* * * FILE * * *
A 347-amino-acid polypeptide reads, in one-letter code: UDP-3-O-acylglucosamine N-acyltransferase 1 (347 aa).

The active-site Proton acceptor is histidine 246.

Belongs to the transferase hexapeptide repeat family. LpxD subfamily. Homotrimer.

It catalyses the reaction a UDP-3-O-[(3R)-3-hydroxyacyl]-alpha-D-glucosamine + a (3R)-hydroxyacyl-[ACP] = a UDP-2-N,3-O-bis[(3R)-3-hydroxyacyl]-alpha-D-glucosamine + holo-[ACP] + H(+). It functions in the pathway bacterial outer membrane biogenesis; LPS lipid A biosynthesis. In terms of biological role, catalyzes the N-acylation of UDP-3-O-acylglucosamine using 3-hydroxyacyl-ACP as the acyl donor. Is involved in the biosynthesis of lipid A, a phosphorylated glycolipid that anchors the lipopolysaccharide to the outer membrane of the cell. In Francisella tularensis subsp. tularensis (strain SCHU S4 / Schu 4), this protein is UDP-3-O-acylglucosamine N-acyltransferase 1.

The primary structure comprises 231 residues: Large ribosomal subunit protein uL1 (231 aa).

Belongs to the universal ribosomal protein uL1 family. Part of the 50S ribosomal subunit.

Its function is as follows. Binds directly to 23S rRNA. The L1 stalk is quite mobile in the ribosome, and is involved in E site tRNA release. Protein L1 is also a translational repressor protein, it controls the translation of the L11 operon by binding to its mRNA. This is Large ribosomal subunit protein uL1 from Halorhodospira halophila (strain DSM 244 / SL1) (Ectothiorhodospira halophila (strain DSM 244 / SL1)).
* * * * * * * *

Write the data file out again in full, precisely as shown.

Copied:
A 347-amino-acid polypeptide reads, in one-letter code: UDP-3-O-acylglucosamine N-acyltransferase 1 (347 aa).

The active-site Proton acceptor is histidine 246.

Belongs to the transferase hexapeptide repeat family. LpxD subfamily. Homotrimer.

It catalyses the reaction a UDP-3-O-[(3R)-3-hydroxyacyl]-alpha-D-glucosamine + a (3R)-hydroxyacyl-[ACP] = a UDP-2-N,3-O-bis[(3R)-3-hydroxyacyl]-alpha-D-glucosamine + holo-[ACP] + H(+). It functions in the pathway bacterial outer membrane biogenesis; LPS lipid A biosynthesis. In terms of biological role, catalyzes the N-acylation of UDP-3-O-acylglucosamine using 3-hydroxyacyl-ACP as the acyl donor. Is involved in the biosynthesis of lipid A, a phosphorylated glycolipid that anchors the lipopolysaccharide to the outer membrane of the cell. In Francisella tularensis subsp. tularensis (strain SCHU S4 / Schu 4), this protein is UDP-3-O-acylglucosamine N-acyltransferase 1.

The primary structure comprises 231 residues: Large ribosomal subunit protein uL1 (231 aa).

Belongs to the universal ribosomal protein uL1 family. Part of the 50S ribosomal subunit.

Its function is as follows. Binds directly to 23S rRNA. The L1 stalk is quite mobile in the ribosome, and is involved in E site tRNA release. Protein L1 is also a translational repressor protein, it controls the translation of the L11 operon by binding to its mRNA. This is Large ribosomal subunit protein uL1 from Halorhodospira halophila (strain DSM 244 / SL1) (Ectothiorhodospira halophila (strain DSM 244 / SL1)).